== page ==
Climate change time bomb for health

11 December 2008

Three UCL academics shared a range of perspectives in ‘Too Hot to Handle: The Climate Change Time Bomb for Health, an event on 4 December 2008 at the British Museum.

Grand Challenge of Global Health

Despite their different disciplines – palaeo-climatology, cardiovascular genetics, and maternal and child health – they were in agreement that climate change is the greatest threat to human health and survival.

Professor Mark Maslin (UCL Environment Institute) gave the scientific background to the impact of carbon dioxide emissions on climate. Citing recent models suggesting that the Earth’s temperature will rise by as much as 6 degrees C, he put this in context by noting that during the most recent ice age the world had been only 6 degrees C cooler. Rising temperatures had been shown to increase the frequency of extreme events, to the detriment of human health. As temperatures rose, human spent an increasing amount of time outside their ‘coping zone’.

Professor Hugh Montgomery (UCL Institute for Human Health & Performance) emphasised the rapidity of climate change, with disastrous events happening increasingly often. He discussed the escalating scale of impacts we could expect from unchecked climate change: from deaths and injuries from heat, to pollution, food-related illnesses, altered vectors for diseases such as malaria, crop failure and water shortages, mass migration, resource wars, economic collapse, and ecosystem collapse with mass extinctions.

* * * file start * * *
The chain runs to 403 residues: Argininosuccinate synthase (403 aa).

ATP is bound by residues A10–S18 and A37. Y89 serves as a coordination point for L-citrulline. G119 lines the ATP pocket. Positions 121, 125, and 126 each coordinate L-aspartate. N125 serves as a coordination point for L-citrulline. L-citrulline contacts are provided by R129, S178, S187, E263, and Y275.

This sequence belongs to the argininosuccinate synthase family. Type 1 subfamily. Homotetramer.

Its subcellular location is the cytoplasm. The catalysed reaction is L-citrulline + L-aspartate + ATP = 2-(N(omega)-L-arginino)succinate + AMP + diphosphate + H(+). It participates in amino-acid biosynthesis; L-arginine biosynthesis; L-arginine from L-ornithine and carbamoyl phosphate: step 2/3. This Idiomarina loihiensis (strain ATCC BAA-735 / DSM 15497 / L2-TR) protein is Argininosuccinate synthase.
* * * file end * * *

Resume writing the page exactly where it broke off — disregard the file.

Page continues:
In response to a question from the audience, Professor Montgomery said that his personal experience of contact with senior politicians and policymakers indicated that western governments sorely underestimated the severity of the situation and the need for urgent action.

Professor Anthony Costello (UCL Institute for Global Health) described the range of complexity of challenges presented by climate change: informational; relating to poverty and inequity; technological; cultural and behavioural; and relating to governance and institutional policy and practice. He described some of the pathways through which progress could be made.

The session was chaired by Professor David Napier (UCL Anthropology), of the UCL Centre for Applied Global Citizenship, as part of a joint UCL–British Museum public lecture series ‘Making Things Better’.

These four academics are members of the Lancet–UCL Commission on managing the human-health effects of climate change, which will report in the New Year. Coordinated by the UCL Institute for Global Health, the commission drew on a wide range of expertise and experience, including that of the Benfield UCL Hazard Research Centre, UCL Civil, Environmental & Geomatic Engineering, the UCL Development Planning Unit, UCL Earth Sciences, UCL Economics, UCL Epidemiology & Public Health, the UCL Centre for International Health & Development, UCL Laws, UCL Mathematics, UCL Philosophy, UCL Political Science, UCL Population Health, the UCL Institute for Women’s Health and UCL students.

The commission exemplifies UCL’s approach to applying its cross-disciplinary expertise to the resolution of the world’s major problems, the Grand Challenges, for example, of global health, sustainable cities, intercultural interaction and human wellbeing.

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